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What are Cobwebs?
Posted by Davbmn on 04/10/06 at 12:12 PM
That nagging question you’ve always wondered about is finally answered!
You’re cleaning your house, you look up, and you spot what appears to be a dusty spiderweb. But is it really a spider web? You don’t see any spiders in the web or nearby, nor does this look like any spiderweb you’ve ever seen. There is no definite pattern to the web’s design and you see no helpless prey stuck in the sticky mess.
What is this “spiderweb” and where did it come from? If this question has been on your mind for one reason or another, or you think you know and just want to check your fact; feel free to read on.
Yes! It is true. A cob is what corn comes on. The word being used here may not be the “cob” we are familiar with at all, but rather the old english word “coppe”. Coppe simply means spider. So one can speculate that cobweb could be a slurring of the old english words “copp web” or “spider web” in our modern english. Which leads us to the next question, where is this spider?
Well you may never actually see the spider that was responsible for these particular strands of silty silk. Cobwebs are generally webs made of irregular strands of spider silk, rather than the intricate arrangements spun by most of the spiders that continually rebuild their webs. These webs are abandoned instead of torn down and eventually gather enough to become visible long after the spider has moved on.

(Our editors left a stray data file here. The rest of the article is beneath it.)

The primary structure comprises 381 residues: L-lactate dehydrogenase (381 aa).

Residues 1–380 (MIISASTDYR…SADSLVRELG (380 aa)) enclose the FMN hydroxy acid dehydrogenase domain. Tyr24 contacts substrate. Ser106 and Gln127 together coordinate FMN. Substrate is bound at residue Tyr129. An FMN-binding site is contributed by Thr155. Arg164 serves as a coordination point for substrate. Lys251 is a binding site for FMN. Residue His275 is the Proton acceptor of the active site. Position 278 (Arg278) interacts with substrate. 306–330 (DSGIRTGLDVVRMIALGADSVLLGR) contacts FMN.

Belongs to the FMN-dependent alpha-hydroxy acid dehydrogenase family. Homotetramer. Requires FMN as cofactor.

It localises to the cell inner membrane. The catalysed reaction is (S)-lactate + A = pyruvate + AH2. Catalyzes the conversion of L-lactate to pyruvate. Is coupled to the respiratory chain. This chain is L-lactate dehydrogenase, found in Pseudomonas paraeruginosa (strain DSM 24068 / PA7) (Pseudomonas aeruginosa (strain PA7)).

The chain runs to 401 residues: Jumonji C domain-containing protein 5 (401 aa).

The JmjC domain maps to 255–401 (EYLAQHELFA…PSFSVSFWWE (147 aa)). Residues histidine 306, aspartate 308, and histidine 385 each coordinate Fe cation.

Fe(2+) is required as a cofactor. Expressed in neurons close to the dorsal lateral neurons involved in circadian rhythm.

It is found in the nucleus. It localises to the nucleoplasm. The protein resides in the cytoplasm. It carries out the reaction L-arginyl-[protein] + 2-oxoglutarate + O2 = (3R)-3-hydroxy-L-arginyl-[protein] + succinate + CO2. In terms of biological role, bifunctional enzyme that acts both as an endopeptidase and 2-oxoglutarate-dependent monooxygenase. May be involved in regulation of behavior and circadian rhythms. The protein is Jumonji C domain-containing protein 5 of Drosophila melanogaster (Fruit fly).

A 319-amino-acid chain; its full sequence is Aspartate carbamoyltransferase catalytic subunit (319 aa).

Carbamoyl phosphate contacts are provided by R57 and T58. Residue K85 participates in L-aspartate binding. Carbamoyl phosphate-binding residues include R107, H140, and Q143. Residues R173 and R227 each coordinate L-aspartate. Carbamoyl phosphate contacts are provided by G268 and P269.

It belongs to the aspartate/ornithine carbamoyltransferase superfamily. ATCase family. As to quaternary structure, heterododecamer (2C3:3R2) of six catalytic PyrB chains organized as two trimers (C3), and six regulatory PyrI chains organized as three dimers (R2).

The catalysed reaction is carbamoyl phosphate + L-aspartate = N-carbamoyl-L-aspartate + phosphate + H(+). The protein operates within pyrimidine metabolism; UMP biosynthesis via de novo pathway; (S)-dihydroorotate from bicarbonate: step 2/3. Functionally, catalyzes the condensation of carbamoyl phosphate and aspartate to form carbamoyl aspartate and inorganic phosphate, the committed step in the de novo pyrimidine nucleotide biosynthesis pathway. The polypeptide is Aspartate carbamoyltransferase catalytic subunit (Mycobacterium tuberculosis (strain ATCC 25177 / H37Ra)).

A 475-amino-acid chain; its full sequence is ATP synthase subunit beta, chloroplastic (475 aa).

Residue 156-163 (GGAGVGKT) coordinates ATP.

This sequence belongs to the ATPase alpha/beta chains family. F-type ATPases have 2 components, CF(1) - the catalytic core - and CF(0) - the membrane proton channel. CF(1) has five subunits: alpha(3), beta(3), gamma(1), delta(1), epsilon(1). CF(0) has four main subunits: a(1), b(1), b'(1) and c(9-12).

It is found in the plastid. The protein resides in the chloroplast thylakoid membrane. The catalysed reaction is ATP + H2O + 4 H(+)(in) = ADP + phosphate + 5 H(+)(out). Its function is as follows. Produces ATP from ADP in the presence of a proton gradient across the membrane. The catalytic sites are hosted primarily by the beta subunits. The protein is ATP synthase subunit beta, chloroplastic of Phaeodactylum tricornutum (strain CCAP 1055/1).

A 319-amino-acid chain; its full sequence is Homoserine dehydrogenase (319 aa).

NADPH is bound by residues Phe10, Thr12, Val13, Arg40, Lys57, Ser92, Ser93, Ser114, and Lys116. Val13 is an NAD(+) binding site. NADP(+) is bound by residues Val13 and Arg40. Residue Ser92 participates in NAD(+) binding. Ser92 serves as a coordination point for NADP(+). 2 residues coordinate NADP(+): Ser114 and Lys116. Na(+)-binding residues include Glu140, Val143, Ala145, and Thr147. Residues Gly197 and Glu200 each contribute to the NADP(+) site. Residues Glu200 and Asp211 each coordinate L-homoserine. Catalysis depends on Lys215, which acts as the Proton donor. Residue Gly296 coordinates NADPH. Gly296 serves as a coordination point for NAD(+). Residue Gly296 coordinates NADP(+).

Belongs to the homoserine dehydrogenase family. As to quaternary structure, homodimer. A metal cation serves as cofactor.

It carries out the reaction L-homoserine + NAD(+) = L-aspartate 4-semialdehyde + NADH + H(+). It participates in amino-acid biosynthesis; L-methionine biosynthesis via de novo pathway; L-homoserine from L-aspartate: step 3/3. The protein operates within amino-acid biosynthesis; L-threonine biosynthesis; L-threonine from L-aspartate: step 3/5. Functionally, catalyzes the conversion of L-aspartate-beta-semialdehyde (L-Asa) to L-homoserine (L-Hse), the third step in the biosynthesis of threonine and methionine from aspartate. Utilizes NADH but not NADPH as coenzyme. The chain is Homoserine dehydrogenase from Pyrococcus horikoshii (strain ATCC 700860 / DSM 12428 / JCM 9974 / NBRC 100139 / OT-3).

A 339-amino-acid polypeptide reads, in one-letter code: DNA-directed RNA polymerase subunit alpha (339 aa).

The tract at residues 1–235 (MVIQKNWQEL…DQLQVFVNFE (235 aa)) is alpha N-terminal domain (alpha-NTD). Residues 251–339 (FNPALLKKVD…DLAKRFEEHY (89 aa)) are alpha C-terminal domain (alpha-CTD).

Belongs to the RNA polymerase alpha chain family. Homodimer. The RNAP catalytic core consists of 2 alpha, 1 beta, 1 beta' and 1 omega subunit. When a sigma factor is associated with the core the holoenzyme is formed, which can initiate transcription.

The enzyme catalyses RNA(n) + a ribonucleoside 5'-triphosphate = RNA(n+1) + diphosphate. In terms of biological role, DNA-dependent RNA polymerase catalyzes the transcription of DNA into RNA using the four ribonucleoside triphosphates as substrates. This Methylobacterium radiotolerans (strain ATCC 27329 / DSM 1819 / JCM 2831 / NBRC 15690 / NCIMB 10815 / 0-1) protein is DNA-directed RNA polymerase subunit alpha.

The “cobweb spiders” make up the family Theridiidae. One of the most plentiful types in the U.S. is the common house spider, Achaearanea tepidariorum. The notorious Black Widow spider, Latrodectus mactans, also belongs to this family. Another spider, which may be responsible for webs around the house, is the long-legged cellar spider Pholcus phalangioides of the family Pholcidae; which makes loose, irregular webs in dark places.
It is also plausible that many of the cobwebs you come across in your home may never have been part of an organized web at all. It could be that some silk strands made by spiders for other reasons, like egg sacks and in the case of a jumping spider, movement; may have been blown around by air currents until finally becoming attached to a surface or to another silk strand; again gathering dust until it became visible.
So when you see a dusty old cobweb, know that the spider that built it has probably long since moved on to greener pastures, or darker corners, as the case may be.
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